edited March 2010
    I'd say being upset about thousands of americans being drafted and killed in vietnam (the catalyst for left wing terrorism back in the good old days) is a bit more justified than being upset that...

    well I'm not sure what they're upset about, the majority of them aren't seeing a tax increase? I mean they have these vague notions of socialism to be afraid of, but nothing really substantial.

    Not to defend the 70s crazies but those guys were acting irrationally on the basis a rational hatred (I'd include many militant muslim groups in this, but the bulk of them are acting with religious rather than political motivation)

    They're upset that black people are getting stuff.

    enlightenedbum on
    Herbert Hoover got 40% of the vote in 1932. Friendly reminder.
  • OptimusZedOptimusZed Registered User regular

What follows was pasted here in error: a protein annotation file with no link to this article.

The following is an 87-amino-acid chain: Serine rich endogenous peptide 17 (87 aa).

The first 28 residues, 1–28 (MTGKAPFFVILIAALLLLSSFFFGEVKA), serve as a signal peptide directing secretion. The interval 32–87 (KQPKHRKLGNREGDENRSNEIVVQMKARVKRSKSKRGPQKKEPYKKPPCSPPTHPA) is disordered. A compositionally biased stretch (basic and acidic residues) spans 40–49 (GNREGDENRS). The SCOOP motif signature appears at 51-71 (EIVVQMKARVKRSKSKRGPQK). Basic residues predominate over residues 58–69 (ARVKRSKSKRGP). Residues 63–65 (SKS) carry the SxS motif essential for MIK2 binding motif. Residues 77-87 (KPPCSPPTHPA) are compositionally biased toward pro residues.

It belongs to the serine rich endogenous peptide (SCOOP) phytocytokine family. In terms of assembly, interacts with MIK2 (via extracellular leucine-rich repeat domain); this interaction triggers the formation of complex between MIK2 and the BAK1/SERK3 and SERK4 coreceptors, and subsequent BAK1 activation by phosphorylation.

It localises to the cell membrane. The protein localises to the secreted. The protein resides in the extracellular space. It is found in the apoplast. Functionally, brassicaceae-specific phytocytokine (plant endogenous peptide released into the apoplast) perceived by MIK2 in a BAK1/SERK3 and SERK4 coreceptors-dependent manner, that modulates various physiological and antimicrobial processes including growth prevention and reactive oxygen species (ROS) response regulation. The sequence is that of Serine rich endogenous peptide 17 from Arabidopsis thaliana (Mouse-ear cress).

edited March 2010
    SyphonBlue wrote: »
    OptimusZed wrote: »
    Narian wrote: »
    OptimusZed wrote: »
    Feral wrote: »
    Eh. I'd say the Tea Party is distinct enough from the GOP. Blame the Teabaggers if anything. The GOP as a whole has nothing to do with this.

    Are you going to attempt to argue that the punditry - notably Glenn Beck, Ann Coulter, Rush Limbaugh, Sean Hannity, and Bill O'Reilly - are not key members of the GOP?
    Even if we want to leave them out, we've got a political environment that's saturated with elected GOP leaders throwing around words like "tyranny" and "socialism" and making Mao and Hitler comparisons.